SANDPOINT — Dueling interpretations of Priest Lake’s high-water mark have no bearing on the Idaho Department of Lands’ charter to regulate encroachments on the lake bed.
That’s the upshot of a ruling by the Idaho Supreme Court on Philip Hudson’s appeal of a lower court’s order that he remove fill he placed in order to protect his waterfront.
The fill included a seawall and an elevated beach, according to court documents.
Hudson was accused in 2014 of violating the Idaho Lake Protection Act by placing fill in the bed of the lake without a permit. The fill extended approximately 19 feet waterward of the elevation of 2,437.64 feet, which the state holds is the lake’s high-water mark after the completion of the Outlet Bay Dam in 1951.
The state ordered the removal of the fill, but Hudson refused, resulting in a 2015 lawsuit against him. Hudson raised counterclaims arguing that the fill was actually on his property because it was located upland of the high-water mark when Idaho was admitted into the union in 1890, prior to the installation of the dam at Outlet Bay.
The state, however, obtained partial summary judgment in 1st District Court in 2016. Judge Barbara Buchanan ruled that IDL had regulatory authority over the fill regardless of the location of a natural or ordinary high-water mark because it was on the bed of a navigable lake.
As a result, Hudson was ordered to remove the unauthorized fill below 2,437.64 feet and to restore the shoreline to its original state.
Hudson appealed the granting of summary judgment, arguing that was a genuine material issue of fact regarding the lake’s high-water mark.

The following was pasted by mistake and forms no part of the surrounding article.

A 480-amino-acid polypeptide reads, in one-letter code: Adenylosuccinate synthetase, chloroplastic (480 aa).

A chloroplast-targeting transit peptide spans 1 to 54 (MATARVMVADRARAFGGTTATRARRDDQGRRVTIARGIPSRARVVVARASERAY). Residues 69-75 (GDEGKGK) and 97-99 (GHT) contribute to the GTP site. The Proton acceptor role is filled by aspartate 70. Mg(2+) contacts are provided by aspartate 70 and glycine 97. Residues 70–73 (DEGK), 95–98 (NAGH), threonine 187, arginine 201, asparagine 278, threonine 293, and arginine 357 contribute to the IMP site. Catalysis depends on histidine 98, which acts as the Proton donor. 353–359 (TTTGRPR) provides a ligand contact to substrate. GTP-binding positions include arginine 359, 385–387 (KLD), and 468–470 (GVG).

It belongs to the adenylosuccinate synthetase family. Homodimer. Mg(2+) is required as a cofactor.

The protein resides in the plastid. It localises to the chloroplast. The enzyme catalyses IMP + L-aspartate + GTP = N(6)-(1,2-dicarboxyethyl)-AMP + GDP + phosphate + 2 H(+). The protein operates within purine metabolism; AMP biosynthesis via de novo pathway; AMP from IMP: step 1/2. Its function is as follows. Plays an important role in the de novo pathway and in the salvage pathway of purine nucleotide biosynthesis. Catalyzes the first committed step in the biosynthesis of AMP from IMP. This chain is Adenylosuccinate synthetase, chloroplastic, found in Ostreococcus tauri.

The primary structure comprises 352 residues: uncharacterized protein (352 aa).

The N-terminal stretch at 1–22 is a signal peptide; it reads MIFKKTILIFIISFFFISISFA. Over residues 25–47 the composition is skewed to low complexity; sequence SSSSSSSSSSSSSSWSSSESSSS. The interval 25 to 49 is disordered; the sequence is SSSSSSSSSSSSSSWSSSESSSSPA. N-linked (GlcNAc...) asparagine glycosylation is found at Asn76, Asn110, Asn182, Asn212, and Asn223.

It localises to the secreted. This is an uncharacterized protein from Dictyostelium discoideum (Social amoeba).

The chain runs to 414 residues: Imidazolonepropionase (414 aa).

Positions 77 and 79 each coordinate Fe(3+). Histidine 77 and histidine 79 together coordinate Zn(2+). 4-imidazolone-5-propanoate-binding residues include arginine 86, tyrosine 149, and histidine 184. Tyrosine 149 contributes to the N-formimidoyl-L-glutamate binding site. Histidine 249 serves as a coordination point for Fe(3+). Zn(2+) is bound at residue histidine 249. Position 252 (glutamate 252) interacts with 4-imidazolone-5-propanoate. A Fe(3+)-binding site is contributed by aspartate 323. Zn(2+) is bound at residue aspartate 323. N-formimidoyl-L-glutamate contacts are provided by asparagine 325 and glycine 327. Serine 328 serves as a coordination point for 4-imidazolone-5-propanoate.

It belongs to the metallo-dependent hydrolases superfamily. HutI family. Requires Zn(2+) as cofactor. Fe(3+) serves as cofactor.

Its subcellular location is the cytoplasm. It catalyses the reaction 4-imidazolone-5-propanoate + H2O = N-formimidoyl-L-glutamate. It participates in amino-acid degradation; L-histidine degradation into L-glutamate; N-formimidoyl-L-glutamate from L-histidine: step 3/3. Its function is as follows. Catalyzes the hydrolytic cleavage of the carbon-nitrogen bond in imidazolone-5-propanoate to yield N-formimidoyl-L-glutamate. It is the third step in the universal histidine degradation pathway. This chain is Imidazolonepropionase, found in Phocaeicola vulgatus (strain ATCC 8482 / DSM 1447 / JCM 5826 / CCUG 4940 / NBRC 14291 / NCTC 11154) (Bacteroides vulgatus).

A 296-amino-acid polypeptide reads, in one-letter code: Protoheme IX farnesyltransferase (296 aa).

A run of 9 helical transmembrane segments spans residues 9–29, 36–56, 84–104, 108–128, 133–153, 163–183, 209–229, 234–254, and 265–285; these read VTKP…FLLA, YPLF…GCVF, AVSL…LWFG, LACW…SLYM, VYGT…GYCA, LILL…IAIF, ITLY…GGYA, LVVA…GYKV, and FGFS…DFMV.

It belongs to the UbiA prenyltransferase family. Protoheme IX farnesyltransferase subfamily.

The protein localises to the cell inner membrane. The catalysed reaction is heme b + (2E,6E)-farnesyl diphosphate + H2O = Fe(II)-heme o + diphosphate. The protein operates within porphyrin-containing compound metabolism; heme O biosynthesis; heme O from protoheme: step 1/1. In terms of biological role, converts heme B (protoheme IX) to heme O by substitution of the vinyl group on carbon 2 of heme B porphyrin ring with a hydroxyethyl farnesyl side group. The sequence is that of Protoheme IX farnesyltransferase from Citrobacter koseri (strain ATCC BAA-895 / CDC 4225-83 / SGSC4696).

But the high court ruled that Buchanan made the right call, finding that the location of the high-water mark was immaterial because IDL is responsible for regulating all such encroachments.
“Under either argument, it is undisputed that Hudson placed fill that extends into the navigable bed of Priest Lake. It is undisputed that Hudson’s fill constitutes an encroachment,” Justice Warren Jones said in a 10-page opinion released on Monday.
The rest of the justices unanimously agreed.
The state was also awarded costs and attorney fees on appeal.
“On appeal, Hudson proffered substantially the same argument that previously failed before the district court. Hudson did not present any new persuasive law, nor did he significantly challenge the existing law upon which the district court relied in granting summary judgment in favor of the state,” Jones wrote.
Keith Kinnaird can be reached by email at email@example.com and follow him on Twitter @KeithDailyBee.